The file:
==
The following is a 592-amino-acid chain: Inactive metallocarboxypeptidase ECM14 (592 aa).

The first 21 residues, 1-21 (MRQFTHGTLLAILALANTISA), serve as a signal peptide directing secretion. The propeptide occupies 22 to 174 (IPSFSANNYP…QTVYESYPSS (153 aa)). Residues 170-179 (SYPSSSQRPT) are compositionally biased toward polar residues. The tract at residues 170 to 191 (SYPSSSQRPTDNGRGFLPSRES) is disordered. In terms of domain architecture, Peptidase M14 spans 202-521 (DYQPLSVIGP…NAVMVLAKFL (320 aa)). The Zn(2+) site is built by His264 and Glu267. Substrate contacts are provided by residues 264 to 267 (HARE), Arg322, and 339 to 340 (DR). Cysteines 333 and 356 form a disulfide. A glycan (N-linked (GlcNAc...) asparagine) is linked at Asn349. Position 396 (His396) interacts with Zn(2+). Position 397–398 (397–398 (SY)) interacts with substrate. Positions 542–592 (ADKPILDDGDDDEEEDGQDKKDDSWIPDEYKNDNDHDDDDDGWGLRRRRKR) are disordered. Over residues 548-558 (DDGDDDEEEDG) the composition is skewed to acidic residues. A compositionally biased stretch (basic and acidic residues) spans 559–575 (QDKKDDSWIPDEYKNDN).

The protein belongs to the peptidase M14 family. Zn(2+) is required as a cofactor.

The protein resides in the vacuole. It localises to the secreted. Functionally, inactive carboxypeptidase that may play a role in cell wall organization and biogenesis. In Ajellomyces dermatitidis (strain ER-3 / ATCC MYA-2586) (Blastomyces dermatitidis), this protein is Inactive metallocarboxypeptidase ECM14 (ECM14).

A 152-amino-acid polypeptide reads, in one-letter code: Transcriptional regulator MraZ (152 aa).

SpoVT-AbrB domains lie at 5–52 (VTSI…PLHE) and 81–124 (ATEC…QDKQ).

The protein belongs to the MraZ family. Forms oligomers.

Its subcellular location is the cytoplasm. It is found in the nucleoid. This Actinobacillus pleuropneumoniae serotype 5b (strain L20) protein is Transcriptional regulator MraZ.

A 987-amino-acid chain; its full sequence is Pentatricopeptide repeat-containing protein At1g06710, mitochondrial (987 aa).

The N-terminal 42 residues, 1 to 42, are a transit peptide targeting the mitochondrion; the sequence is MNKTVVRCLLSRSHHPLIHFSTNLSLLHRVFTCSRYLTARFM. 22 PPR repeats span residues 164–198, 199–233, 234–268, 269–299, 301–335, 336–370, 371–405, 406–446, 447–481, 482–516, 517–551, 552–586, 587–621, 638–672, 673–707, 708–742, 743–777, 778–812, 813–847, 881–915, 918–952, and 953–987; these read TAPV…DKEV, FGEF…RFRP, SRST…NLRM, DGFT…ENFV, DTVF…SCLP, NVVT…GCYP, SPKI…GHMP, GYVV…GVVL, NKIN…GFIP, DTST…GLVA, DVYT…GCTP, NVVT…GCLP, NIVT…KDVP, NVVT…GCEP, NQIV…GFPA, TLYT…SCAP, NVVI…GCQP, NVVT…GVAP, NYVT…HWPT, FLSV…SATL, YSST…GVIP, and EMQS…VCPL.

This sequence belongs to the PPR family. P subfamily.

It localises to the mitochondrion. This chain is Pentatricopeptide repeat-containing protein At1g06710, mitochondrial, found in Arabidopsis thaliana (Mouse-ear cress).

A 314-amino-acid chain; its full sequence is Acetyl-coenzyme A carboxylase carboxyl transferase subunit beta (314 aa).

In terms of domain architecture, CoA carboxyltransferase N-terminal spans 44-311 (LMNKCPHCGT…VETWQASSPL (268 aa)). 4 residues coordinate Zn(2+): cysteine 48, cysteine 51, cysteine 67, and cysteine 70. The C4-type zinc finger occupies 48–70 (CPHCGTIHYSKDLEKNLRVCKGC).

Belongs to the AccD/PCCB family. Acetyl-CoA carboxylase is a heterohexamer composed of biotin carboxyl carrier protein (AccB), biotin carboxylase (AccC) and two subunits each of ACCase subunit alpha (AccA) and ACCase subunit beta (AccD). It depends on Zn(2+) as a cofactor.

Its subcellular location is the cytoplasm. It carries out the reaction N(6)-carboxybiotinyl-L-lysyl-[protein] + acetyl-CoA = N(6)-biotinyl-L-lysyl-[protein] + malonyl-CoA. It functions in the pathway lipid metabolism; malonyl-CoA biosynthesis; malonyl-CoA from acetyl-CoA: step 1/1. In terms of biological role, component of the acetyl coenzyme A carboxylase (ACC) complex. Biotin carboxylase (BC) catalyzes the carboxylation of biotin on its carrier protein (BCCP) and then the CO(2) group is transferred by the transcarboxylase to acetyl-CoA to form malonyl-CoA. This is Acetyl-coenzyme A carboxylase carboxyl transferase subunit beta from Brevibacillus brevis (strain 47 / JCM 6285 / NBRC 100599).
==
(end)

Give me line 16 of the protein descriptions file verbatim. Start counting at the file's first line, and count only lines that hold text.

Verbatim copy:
Its subcellular location is the cytoplasm. It carries out the reaction N(6)-carboxybiotinyl-L-lysyl-[protein] + acetyl-CoA = N(6)-biotinyl-L-lysyl-[protein] + malonyl-CoA. It functions in the pathway lipid metabolism; malonyl-CoA biosynthesis; malonyl-CoA from acetyl-CoA: step 1/1. In terms of biological role, component of the acetyl coenzyme A carboxylase (ACC) complex. Biotin carboxylase (BC) catalyzes the carboxylation of biotin on its carrier protein (BCCP) and then the CO(2) group is transferred by the transcarboxylase to acetyl-CoA to form malonyl-CoA. This is Acetyl-coenzyme A carboxylase carboxyl transferase subunit beta from Brevibacillus brevis (strain 47 / JCM 6285 / NBRC 100599).